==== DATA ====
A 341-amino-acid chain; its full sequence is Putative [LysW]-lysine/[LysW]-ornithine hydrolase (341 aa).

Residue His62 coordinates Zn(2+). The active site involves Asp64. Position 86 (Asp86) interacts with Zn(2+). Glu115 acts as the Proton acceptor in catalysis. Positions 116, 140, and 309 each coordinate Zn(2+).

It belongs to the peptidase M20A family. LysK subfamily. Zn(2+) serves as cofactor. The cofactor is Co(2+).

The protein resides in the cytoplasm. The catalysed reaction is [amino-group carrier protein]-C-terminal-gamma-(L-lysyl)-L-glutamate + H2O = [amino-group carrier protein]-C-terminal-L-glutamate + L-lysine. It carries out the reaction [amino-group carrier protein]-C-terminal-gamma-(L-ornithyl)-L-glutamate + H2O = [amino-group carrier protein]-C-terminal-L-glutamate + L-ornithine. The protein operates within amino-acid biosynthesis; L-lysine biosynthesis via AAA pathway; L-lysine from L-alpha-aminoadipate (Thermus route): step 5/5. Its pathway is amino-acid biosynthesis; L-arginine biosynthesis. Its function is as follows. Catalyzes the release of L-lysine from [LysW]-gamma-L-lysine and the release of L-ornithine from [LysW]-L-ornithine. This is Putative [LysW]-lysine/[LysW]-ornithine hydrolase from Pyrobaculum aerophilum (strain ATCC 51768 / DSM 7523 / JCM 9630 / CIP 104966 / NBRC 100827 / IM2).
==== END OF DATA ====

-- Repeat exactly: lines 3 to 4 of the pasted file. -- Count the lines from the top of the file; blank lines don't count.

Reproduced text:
It belongs to the peptidase M20A family. LysK subfamily. Zn(2+) serves as cofactor. The cofactor is Co(2+).

The protein resides in the cytoplasm. The catalysed reaction is [amino-group carrier protein]-C-terminal-gamma-(L-lysyl)-L-glutamate + H2O = [amino-group carrier protein]-C-terminal-L-glutamate + L-lysine. It carries out the reaction [amino-group carrier protein]-C-terminal-gamma-(L-ornithyl)-L-glutamate + H2O = [amino-group carrier protein]-C-terminal-L-glutamate + L-ornithine. The protein operates within amino-acid biosynthesis; L-lysine biosynthesis via AAA pathway; L-lysine from L-alpha-aminoadipate (Thermus route): step 5/5. Its pathway is amino-acid biosynthesis; L-arginine biosynthesis. Its function is as follows. Catalyzes the release of L-lysine from [LysW]-gamma-L-lysine and the release of L-ornithine from [LysW]-L-ornithine. This is Putative [LysW]-lysine/[LysW]-ornithine hydrolase from Pyrobaculum aerophilum (strain ATCC 51768 / DSM 7523 / JCM 9630 / CIP 104966 / NBRC 100827 / IM2).